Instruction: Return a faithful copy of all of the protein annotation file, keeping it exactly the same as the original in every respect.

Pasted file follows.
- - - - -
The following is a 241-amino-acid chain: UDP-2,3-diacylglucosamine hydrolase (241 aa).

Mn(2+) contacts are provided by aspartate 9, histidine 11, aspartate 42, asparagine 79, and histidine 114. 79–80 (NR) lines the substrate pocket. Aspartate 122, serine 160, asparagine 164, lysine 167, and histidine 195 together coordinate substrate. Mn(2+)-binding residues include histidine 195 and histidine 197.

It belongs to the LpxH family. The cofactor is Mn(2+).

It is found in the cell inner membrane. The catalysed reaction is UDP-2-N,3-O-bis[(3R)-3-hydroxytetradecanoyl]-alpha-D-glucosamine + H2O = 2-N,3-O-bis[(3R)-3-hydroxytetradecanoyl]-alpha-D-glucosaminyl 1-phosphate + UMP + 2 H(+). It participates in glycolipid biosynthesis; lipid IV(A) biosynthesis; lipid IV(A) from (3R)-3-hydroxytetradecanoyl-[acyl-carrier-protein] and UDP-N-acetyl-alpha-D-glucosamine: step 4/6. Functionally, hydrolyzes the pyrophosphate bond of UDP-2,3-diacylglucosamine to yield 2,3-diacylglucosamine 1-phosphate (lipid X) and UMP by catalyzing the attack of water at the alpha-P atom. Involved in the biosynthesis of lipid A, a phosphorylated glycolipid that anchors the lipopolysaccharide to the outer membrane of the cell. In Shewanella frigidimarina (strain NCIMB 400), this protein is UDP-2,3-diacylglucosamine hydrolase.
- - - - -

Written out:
The following is a 241-amino-acid chain: UDP-2,3-diacylglucosamine hydrolase (241 aa).

Mn(2+) contacts are provided by aspartate 9, histidine 11, aspartate 42, asparagine 79, and histidine 114. 79–80 (NR) lines the substrate pocket. Aspartate 122, serine 160, asparagine 164, lysine 167, and histidine 195 together coordinate substrate. Mn(2+)-binding residues include histidine 195 and histidine 197.

It belongs to the LpxH family. The cofactor is Mn(2+).

It is found in the cell inner membrane. The catalysed reaction is UDP-2-N,3-O-bis[(3R)-3-hydroxytetradecanoyl]-alpha-D-glucosamine + H2O = 2-N,3-O-bis[(3R)-3-hydroxytetradecanoyl]-alpha-D-glucosaminyl 1-phosphate + UMP + 2 H(+). It participates in glycolipid biosynthesis; lipid IV(A) biosynthesis; lipid IV(A) from (3R)-3-hydroxytetradecanoyl-[acyl-carrier-protein] and UDP-N-acetyl-alpha-D-glucosamine: step 4/6. Functionally, hydrolyzes the pyrophosphate bond of UDP-2,3-diacylglucosamine to yield 2,3-diacylglucosamine 1-phosphate (lipid X) and UMP by catalyzing the attack of water at the alpha-P atom. Involved in the biosynthesis of lipid A, a phosphorylated glycolipid that anchors the lipopolysaccharide to the outer membrane of the cell. In Shewanella frigidimarina (strain NCIMB 400), this protein is UDP-2,3-diacylglucosamine hydrolase.